Let $T$ be the complete first-order arithmetic, with signature $0, 1, + , \dot{}$. Show that the natural numbers form an exsitentially closed model of T.

I am having some trouble proving this directly, I tried contradiction: Consider a structure $\mathcal B \supseteq \mathbb N $ and an existential formula $\phi(\bar x)=\exists y $ $ \psi(\bar x,y) $ such that $\mathcal B \vDash \phi(\bar x) $ but $\mathbb N \nvDash \phi(\bar x) $. Equivalently $$ \mathbb N \vDash \forall y\neg \psi(\bar x,y)$$ Or in other words, there is a system of equations which has solution in $\mathcal B$ but not in $\mathbb N$. Then I fail to reach a contradiction. How is that not possible? The book I'm taking this from (Hodges) states this as a "freak" example. Is it trivial maybe? Thanks for any help. (Sorry if some of my syntax is not too acurate).


Hint: If there were no parameters $\bar{x}$, then $\phi$ would be a sentence and so it would be true in $\mathcal{B}$ iff it is true in $\mathbb{N}$. Can you find a way to get rid of the parameters so you just have a sentence?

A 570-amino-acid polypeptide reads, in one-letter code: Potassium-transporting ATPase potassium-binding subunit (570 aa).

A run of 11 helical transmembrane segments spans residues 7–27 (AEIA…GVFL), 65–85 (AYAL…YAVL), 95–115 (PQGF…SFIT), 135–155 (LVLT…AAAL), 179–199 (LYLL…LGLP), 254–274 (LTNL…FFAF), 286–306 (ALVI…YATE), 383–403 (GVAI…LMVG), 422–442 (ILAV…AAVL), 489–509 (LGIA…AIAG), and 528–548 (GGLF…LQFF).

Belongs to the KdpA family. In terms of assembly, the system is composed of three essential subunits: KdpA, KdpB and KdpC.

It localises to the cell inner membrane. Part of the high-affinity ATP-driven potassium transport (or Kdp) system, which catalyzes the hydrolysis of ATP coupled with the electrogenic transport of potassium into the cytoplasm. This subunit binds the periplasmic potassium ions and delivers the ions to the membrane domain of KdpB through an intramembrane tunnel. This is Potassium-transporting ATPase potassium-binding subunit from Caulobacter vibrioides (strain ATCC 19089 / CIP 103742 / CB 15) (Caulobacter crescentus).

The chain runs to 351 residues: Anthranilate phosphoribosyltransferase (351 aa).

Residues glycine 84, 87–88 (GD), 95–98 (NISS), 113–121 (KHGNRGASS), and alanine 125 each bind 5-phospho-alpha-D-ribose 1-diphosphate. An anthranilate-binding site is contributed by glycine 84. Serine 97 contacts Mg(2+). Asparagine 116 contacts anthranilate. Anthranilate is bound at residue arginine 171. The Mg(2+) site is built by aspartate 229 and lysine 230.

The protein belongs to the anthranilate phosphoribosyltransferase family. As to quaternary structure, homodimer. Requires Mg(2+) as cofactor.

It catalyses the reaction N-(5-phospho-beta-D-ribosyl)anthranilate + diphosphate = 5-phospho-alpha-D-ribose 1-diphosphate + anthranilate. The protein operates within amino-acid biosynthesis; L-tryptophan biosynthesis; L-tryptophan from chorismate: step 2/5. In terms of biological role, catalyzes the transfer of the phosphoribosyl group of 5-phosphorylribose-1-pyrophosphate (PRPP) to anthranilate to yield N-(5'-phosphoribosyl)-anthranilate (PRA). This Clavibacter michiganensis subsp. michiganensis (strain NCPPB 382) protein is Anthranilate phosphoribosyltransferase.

A full solution is hidden below.

Every element $n\in \mathbb{N}$ can be represented by a closed term, by just adding together $n$ copies of $1$. So replace each parameter appearing in $\phi$ by a closed term representing the same natural number and you get an equivalent formula $\phi'$ which now has no parameters. This $\phi'$ is a sentence and thus if it is true in $\mathcal{B}$, it must also be true in $\mathbb{N}$.

  • $\begingroup$ By sentence do you mean closed formula? $\endgroup$ – I.Padilla Jun 24 '17 at 2:28
  • $\begingroup$ Yes, "sentence" and "closed formula" are synonyms. $\endgroup$ – Eric Wofsey Jun 24 '17 at 2:29

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